Smarter Decisions,
Better Care

UpToDate synthesizes the most recent medical information into evidence-based practical recommendations clinicians trust to make the right point-of-care decisions.

  • Rigorous editorial process: Evidence-based treatment recommendations
  • World-Renowned physician authors: over 5,100 physician authors and editors around the globe
  • Innovative technology: integrates into the workflow; access from EMRs

Choose from the list below to learn more about subscriptions for a:


Subscribers log in here


Use of pulmonary function testing in the diagnosis of asthma

INTRODUCTION

The pathophysiology of asthma is characterized by a pattern of lung dysfunction that includes [1,2]:

Airflow limitation that reverses with bronchodilator administration.

Variable airflow limitation, which can be either circadian or episodic in nature.

Airways hyperresponsiveness, which is an excessive decrease in airflow in response to specific stimuli or "triggers" (see "Risk factors for asthma").

Unlike other pulmonary diseases, asthma cannot be identified by a definitive pathologic picture or one diagnostic test. Rather, the diagnosis of asthma is based upon an appropriate clinical history and characteristic findings from a series of pulmonary function tests [1-4]. These tests most often include different measures of airflow, bronchodilator responses, lung volumes, and the diffusing capacity.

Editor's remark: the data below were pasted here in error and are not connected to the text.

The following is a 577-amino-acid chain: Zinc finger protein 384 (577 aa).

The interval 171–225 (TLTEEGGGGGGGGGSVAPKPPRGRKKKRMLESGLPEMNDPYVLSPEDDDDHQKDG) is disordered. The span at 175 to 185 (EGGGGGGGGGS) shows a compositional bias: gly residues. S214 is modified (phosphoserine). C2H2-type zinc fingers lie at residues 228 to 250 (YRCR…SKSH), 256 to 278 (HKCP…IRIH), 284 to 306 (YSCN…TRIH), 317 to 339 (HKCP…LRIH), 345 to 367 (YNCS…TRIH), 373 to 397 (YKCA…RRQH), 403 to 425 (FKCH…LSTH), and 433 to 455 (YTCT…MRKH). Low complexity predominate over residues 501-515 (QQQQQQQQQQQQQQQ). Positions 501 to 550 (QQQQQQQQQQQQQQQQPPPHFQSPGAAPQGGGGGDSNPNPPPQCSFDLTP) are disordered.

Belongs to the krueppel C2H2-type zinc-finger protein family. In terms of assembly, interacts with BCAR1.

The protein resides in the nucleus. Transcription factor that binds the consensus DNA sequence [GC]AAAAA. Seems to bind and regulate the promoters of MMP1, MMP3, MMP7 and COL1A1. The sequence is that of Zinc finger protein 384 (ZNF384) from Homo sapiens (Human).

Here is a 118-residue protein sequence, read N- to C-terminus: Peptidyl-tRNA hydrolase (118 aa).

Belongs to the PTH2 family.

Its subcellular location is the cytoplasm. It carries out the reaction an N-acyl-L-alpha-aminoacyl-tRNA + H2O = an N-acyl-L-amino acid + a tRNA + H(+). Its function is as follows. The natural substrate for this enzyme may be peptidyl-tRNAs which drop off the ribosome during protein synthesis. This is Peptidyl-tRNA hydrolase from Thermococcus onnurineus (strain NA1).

Subscribers log in here

To continue reading this article, you must log in with your personal, hospital, or group practice subscription. For more information or to purchase a personal subscription, click below on the option that best describes you:
Literature review current through: Aug 2014. | This topic last updated: Jan 16, 2014.
The content on the UpToDate website is not intended nor recommended as a substitute for medical advice, diagnosis, or treatment. Always seek the advice of your own physician or other qualified health care professional regarding any medical questions or conditions. The use of this website is governed by the UpToDate Terms of Use ©2014 UpToDate, Inc.